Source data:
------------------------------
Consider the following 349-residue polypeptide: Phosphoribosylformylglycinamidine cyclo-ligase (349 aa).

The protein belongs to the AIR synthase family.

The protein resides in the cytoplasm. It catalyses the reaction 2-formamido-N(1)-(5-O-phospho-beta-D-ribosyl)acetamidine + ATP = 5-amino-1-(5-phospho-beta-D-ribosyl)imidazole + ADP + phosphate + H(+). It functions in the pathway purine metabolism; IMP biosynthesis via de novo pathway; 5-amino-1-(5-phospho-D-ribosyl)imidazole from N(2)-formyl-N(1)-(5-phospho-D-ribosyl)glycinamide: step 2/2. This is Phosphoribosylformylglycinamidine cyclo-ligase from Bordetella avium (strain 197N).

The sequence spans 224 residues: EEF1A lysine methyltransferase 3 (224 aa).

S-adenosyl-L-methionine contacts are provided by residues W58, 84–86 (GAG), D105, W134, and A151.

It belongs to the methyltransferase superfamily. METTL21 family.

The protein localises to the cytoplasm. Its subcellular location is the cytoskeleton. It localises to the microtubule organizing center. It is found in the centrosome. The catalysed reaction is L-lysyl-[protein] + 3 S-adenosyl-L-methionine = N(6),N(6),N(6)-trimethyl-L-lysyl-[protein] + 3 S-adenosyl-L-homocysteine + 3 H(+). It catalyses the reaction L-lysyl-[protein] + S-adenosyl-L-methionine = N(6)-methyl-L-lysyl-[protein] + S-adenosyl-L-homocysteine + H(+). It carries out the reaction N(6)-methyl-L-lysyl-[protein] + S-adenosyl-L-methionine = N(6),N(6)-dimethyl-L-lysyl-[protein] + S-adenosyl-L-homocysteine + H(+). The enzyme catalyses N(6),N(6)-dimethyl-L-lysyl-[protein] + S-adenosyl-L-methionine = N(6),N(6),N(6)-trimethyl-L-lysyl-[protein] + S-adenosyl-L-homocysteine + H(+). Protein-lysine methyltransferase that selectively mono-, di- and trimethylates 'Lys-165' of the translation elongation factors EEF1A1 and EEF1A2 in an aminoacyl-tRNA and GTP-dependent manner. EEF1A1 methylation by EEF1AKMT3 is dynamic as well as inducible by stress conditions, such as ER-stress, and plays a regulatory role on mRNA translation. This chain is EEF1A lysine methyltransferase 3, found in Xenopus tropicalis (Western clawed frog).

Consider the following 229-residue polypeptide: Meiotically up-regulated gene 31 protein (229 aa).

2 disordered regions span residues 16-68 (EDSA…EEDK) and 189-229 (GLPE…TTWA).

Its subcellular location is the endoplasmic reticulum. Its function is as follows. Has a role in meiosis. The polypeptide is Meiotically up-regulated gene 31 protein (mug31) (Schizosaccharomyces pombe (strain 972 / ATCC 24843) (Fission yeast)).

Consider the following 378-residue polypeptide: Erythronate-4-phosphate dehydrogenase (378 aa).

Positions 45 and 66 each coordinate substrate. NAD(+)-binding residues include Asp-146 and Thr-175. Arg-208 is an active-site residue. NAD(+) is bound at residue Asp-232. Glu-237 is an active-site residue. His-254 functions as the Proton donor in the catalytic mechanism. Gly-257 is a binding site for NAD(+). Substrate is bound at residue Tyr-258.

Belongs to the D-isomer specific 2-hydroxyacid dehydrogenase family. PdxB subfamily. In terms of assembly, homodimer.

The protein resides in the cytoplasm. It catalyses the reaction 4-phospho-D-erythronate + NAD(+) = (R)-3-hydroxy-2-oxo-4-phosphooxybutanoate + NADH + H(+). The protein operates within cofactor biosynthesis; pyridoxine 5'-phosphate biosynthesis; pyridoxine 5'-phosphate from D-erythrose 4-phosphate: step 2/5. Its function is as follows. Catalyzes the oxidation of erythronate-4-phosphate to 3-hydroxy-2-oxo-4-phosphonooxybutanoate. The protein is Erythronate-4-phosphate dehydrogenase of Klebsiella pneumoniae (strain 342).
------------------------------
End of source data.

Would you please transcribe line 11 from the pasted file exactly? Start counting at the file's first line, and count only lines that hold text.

Consider the following 378-residue polypeptide: Erythronate-4-phosphate dehydrogenase (378 aa).